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For those of you intrepid rubber duck enthusiasts who do not wish to blemish the underside of your duck overmuch, there is the 5 cent solution to your rubber duck's tipping over problem.


Roger strongly recommends that proper eye protection be worn when performing any rubber duck surgeries.


First clean your duck thoroughly.  Pay particular particular attention to the bottom surface.  We don't know of any rubber duck that has ever gotten an infection and we hope we never do!  Also, carefully prepare your operating theater so that everything you need is right at hand:  Knife with sharp blade and tip, waterproof adhesive (5 minute epoxy recommended), one 5 cent piece, toothpick, and paper towels.  We also found it handy to have a small metal tool with a hooked end for manipulating the nickel inside the duck.  A bent piece of stiff wire should do the trick nicely.



The next step is the scariest.  Carefully slice open the bottom of your duck from front-to-back.  Remember that no anesthesia is required for the incision because rubber ducks can not feel pain.  If you're uncertain about performing invasive surgery on your duck, you can always try the "Washer Solution".




(We cut our duck in the ‘front-to-back’ direction, but realized later that the ‘side-to-side’ cut could have been a better way to go.  Make the side-to-side cut just a bit forward of the midline.)


Hold the duck at either end of the cut and gently squeeze to separate the sides of the cut.  Apply adhesive with a toothpick to the inside of the duck on the half of the cut that is toward the back end of the duck.




Then tuck the nickel into the cut and press it onto the adhesive inside the duck (thus gluing your ballast a bit aft of midline, allowing your duck to float with a proud, upright bearing) .  At this point, it might be helpful to use a clamp of some kind, a strong clothespin perhaps, to hold the nickels firmly against the adhesive-coated surface of the inside of the duck, until it is well set.  The clamp is applied to the duck's back and belly and the duck can be compressed to clamp the nickel down.  Remember: Rubber ducks feel no pain and he will thank you for your efforts later.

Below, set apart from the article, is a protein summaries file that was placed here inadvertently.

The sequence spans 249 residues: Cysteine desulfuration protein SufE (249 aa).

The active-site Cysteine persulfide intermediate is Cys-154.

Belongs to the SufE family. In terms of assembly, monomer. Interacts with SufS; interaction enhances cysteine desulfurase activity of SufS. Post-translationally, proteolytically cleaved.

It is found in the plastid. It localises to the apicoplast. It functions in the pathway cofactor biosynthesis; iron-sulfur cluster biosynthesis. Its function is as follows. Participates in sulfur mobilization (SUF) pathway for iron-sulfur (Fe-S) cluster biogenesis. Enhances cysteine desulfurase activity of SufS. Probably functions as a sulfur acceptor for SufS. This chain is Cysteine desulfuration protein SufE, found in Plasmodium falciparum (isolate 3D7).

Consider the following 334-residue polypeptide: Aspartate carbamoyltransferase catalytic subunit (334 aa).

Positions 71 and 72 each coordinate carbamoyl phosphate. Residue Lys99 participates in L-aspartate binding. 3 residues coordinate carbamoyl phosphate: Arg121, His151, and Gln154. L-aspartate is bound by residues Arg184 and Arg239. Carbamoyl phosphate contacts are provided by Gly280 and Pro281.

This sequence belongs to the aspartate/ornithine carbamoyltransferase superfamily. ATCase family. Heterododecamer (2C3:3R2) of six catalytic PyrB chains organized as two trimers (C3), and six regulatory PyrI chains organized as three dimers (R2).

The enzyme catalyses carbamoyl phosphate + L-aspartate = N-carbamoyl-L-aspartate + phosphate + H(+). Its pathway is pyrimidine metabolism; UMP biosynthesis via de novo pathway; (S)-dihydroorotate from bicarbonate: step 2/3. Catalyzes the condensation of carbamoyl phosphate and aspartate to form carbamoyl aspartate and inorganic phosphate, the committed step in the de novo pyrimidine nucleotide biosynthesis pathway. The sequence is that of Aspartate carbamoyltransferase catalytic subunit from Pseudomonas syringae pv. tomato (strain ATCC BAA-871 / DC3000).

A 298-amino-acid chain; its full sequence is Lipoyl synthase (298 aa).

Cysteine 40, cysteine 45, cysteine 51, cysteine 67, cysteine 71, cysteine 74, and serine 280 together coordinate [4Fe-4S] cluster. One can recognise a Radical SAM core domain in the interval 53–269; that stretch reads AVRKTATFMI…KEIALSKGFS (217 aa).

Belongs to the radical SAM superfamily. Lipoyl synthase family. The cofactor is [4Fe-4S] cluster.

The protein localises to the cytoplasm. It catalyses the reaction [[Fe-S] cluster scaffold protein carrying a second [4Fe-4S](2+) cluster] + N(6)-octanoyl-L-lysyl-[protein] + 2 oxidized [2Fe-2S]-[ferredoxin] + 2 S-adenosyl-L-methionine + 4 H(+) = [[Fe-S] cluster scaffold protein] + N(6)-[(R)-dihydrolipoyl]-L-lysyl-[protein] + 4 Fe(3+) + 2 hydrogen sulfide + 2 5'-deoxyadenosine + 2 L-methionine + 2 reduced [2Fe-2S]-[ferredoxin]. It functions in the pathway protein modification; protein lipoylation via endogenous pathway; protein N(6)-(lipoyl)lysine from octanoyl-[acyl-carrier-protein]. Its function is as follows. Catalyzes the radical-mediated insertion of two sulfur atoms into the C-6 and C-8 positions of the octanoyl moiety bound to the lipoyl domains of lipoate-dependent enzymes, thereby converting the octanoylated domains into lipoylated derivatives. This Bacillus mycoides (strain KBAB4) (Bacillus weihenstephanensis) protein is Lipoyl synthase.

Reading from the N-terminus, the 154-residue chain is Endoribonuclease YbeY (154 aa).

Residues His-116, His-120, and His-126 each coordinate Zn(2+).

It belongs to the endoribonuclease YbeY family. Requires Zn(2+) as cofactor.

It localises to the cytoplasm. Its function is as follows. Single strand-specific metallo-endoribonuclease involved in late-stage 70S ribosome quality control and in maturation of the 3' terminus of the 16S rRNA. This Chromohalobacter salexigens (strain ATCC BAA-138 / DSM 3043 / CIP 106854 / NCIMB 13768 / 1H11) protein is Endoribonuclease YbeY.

Finally, apply adhesive liberally to the cut, allow the cut to close and the adhesive to air dry fully before test-floating your patient.  Lots of adhesives like this call for a 24hr wait period.  If the tube says 24hrs, wait for it!  If you're interested in more immediate results, use 5 minute epoxy for this.




Weight Concerns

The volunteer patient for this surgery is 2.5" from tip to tail.  If you have a larger or small duck, you can use larger or smaller weights to balance your duck.  We found that three nickels was too much for him and would cause even worse tipping problems.  One nickel was just perfect.  For a lighter duck a dime might work, or, for heavier rubber ducks, you could use quarters or even short stacks of quarters glued together.  Remember to keep the stacks short when gluing the coins together because the taller the stacks, the more unstable your duck will be.  Also remember that once you've made the incision, you can test your duck with different weight by simply inserting the weights without adhesive and test floating your duck.  If it is a clean incision, it should hold together well enough to keep much water from getting inside.


Do you have a rubber duck repair question?  Do you have other solutions to this unfortunate rubber duck plight?  Did this solution work for you?  Please let us know!

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